20,000 people have risked lives crossing the Indian Ocean this year, says UN report

Tens of thousands of people are braving the Southeast Asian seas, many of whom are fleeing the inter-communal violence in Burma

Zachary Davies Boren
Monday 25 August 2014 06:31 BST
Thousands of Rohingya are suffering in Southeast Asia's refugee crisis
Thousands of Rohingya are suffering in Southeast Asia's refugee crisis

With 20,000 Southeast Asians embarking on dangerous sea crossings from the Bay of Bengal in the first half of this year, the scale of the region’s refugee crisis has been laid bare by a new UN report.

In its Irregular Maritime Movements report, the UN High Commissioner for Refugees has revealed that an estimated 87,000 people have embarked on dangerous journeys across Southeast Asian waters since July 2012 in order to escape the violence in Burma’s Rakhine State. 53,000 are thought to have journeyed in the 12 months ending June 2014, an increase of 61 per cent.

Many of these asylum seekers are Rohingya, an Islamic ethnic group who were victim of riots in Burma that left over 100,000 displaced, and who are paying up to $300 to board overcrowded vessels at the Bay of Bengal. Bangladeshis are also embarking on what the UN calls this “dangerous journey in search of safety and stability”. Most are men, but there are growing number of women and children seeking asylum.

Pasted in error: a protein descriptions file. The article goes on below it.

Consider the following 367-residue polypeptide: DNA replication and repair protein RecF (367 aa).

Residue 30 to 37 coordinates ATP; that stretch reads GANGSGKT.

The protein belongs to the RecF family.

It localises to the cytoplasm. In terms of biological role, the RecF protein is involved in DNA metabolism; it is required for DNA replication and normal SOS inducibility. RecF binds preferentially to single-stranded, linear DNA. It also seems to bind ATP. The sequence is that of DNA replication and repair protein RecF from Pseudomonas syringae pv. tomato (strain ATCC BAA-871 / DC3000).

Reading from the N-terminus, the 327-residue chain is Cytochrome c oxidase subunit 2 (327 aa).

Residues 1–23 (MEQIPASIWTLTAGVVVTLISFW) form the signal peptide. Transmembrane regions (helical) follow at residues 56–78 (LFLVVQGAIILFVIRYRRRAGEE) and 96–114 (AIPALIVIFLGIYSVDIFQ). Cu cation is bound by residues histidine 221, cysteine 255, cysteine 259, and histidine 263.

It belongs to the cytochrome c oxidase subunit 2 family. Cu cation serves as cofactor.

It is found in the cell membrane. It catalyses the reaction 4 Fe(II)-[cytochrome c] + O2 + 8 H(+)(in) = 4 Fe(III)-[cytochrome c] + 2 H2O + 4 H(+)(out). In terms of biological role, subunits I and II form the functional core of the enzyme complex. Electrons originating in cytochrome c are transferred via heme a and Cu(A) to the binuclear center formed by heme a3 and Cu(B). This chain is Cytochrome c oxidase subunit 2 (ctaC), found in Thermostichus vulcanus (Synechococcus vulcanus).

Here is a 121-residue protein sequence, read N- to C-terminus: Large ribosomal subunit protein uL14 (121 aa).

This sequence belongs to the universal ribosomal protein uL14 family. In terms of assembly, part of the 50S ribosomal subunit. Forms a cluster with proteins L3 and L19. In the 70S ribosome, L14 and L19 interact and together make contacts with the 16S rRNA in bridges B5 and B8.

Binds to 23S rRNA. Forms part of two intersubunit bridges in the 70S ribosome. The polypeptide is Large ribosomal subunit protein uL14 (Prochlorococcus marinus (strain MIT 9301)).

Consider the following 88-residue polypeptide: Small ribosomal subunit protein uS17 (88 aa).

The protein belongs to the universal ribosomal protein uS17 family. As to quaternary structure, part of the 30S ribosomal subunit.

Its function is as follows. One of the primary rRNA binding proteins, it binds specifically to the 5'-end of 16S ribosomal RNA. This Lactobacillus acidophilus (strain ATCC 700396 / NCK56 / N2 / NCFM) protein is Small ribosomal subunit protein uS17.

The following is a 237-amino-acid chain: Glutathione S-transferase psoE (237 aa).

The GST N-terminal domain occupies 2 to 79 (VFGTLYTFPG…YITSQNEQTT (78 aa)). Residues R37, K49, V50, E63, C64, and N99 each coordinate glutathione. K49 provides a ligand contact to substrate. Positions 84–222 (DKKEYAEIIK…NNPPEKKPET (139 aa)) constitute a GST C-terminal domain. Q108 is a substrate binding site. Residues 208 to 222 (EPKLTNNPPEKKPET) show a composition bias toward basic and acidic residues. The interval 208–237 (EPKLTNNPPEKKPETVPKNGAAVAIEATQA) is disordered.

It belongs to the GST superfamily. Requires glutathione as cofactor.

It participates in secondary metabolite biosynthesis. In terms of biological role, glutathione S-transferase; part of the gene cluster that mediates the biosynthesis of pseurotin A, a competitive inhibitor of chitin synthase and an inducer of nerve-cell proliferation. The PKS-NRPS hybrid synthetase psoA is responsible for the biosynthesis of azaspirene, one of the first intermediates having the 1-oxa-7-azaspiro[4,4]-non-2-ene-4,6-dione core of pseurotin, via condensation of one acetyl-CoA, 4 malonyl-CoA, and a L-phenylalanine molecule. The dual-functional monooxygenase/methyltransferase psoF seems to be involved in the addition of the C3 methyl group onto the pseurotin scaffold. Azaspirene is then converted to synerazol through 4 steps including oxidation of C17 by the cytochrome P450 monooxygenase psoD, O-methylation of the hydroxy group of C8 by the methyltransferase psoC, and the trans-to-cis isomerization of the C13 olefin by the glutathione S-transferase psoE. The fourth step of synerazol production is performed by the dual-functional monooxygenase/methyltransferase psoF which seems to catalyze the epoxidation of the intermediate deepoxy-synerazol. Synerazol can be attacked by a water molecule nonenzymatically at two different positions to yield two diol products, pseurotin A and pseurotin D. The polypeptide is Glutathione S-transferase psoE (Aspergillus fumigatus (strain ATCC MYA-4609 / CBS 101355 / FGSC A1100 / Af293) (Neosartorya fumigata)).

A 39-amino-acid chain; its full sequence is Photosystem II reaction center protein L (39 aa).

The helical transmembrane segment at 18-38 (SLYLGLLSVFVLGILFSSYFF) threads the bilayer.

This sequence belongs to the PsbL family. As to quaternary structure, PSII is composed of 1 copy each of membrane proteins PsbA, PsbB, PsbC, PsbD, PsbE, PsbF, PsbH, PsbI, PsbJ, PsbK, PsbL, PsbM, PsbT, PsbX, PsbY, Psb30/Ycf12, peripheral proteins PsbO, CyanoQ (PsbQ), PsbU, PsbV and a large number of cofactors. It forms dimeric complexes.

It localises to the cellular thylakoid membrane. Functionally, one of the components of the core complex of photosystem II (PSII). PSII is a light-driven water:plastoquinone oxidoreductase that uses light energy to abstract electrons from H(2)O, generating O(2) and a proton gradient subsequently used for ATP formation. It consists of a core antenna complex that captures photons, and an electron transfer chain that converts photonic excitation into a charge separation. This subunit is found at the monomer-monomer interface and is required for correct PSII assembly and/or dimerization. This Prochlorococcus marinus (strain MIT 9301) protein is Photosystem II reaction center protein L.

The report states that more than 200 have people died this year fleeing from the violence at the Bangladesh-Burma border.

On these boats, holding up to 700 people at a time, passengers are reportedly suffering from malnutrition and are being abused. The UN refers to unconfirmed reports of passenger deaths due to illness, heat, lack of food and water, and severe beatings.

Upon their arrival in Thailand, one of several possible destinations, many of the asylum seekers who have survived the journey are packed up into trucks, forced to lie atop 20 other people, and taken to smugglers camps. They are held there for up to six months they pay a further fee – between $1,500 and $2,200. They will be held longer, and given more severe beatings if they cannot pay.

Elsewhere in the region, there are more than 7,000 asylum-seekers and refugees currently being held in detention facilities, including over 5,000 in Australia and its offshore processing centres.

The UNCHR report concludes: “All these developments take place in the context of a very challenging protection environment for refugees in the region.

"States, including Thailand, Malaysia and Indonesia, are not signatory to the 1951 Refugee Convention and lack formal legal frameworks for dealing with refugees.

"Without a legal status they are often at risk of arrest, detention, and deportation under immigration laws.

"It also makes legal employment impossible and drives many people, including women and children, into exploitative and vulnerable situations.”

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